To strengthen children's participation in media, Mass-line Media Centre (MMC) has come up with Shishu Prakash (Children's Express), a project involving children and initiating a move to express their views. A pilot project, supported by UNICEF, Shishu Prakash was launched in May of this year and plans to continue with its work till December 2005.
In this country where there are thousands of children homeless and orphaned on the streets, the society still does not recognise the fact that these children have certain rights. "The objective of Shishu Prakash is basically to build a platform for children to speak up and be aware of their rights and existence in society," explained Munawir Ahmed, programme officer of MMC. "Media do play a vital role in making the common people as well as the government aware of the issues occurring at the grassroot level of society. This project is working towards the establishment of the rights of children in the society through the media."
A children's news agency, Shishu Prakash is practically run by these child reporters and has now spread its wings in 64 districts in the country. "We have 10 children in each district, except in Dhaka where we have 16 children," said Ahmed. "A notice was sent out to schools right at the beginning when the project was being launched. We made sure that all kinds of schools in every possible area were covered in the country. After a few written and verbal examinations, about 10 children were selected for each district."
Between the ages of 12 and 18, these child-reporters go about their scheduled areas and look into child related issues. "Our primary intention is to emphasise on the various issues dealing with children in this country, namely child rights, child labour, primary and compulsory education and so forth," informs Ahmed. "The best part about this is that we are actually getting the children to organise themselves and venture out to learn more about these issues."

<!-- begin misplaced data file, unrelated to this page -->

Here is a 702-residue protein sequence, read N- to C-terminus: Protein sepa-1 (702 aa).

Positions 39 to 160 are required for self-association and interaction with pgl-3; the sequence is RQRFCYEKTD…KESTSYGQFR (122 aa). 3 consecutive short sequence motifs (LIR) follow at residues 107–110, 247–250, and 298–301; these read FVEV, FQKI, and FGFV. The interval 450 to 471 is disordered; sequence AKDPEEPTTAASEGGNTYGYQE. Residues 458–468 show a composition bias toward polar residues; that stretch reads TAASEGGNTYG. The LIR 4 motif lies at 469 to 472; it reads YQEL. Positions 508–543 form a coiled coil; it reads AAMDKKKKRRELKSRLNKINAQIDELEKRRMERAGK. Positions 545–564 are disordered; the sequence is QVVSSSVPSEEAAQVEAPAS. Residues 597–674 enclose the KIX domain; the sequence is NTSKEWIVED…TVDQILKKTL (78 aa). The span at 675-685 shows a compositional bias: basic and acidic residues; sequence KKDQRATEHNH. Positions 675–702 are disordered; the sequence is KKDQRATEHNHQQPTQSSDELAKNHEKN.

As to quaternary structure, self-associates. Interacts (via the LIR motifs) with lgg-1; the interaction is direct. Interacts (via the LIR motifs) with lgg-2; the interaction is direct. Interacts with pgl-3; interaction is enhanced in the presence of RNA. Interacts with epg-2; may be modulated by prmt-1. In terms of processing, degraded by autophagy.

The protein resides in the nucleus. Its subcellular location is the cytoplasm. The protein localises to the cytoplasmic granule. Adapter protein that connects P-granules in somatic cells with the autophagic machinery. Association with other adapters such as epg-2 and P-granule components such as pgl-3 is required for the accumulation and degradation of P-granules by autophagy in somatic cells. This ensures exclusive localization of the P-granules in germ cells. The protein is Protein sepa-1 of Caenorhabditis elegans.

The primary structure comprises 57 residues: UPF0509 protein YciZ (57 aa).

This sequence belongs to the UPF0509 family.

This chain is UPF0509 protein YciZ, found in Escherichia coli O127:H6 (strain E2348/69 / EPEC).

Under the guidance of a team leader in each district, the children gather the data, prepare the information and send the final research results to the head office located in Mohammedpur, Dhaka.
Very recently, the Shishu Prakash team in Noakhali sent in reports about a certain colony where children were not even getting basic education. "They were probably the children of day labourers like rikshaw pullers and ferrywallahs who lived in that colony," says Ahmed. "Many children living in that colony were not going to school and became involved in crimes."
Currently, the team in Rajshahi are working on their findings regarding the increase in child labour in that particular district. "Even today, there are many parents who are absolutely ignorant of the fact that their children can get a basic education and that too for free," Ahmed exclaims. "Despite the everyday developments that we boast in our country today, there are many children who don't get an education, simply because their parents are not educated and are unaware of the fact that basic primary education is compulsory, as per the law passed by the government. This happens mostly in the cases of girls, where parents simply close themselves to the idea of sending them to school and providing them with basic primary education."
Belonging to various social backgrounds, these child reporters have developed a rapport with each other in their respective teams. "We have both boys and girls from upper middle class families working with orphans working for a living and going to school as well," says Ahmed. "It's surprising how these kids have shed off their differences and are working together to create a difference in society."
Neena Shamsunnahar, the coordinator of Shishu Prakash activities, informs that one of the child reporters in the Dhaka division was a child jockey once. "He was taken away at the age of two and a half," says Neena. "He was away in the Middle East for probably seven years, away from his home and parents. He is not 15 years old and goes to school, thanks to the Mohila Ainjibi Shongstha. He is also training underprivileged children to stand up in society at the Shongstha."
These children also receive remuneration, based upon their reports. "We are doing everything we can to encourage these children to voice their emotions, stand up for their rights and speak up against the wrongs done in society," says Ahmed. "Right after the launching of Shishu Prakash, awareness of child rights has increased, and hopefully everyone will be aware of them eventually."
It seems that, even the little girl selling flowers in front of Hotel Sheraton, has a life beyond those streets. It's up to us to pick every child up from the streets and build their future and provide them with the existence that they deserve.
(R) thedailystar.net 2005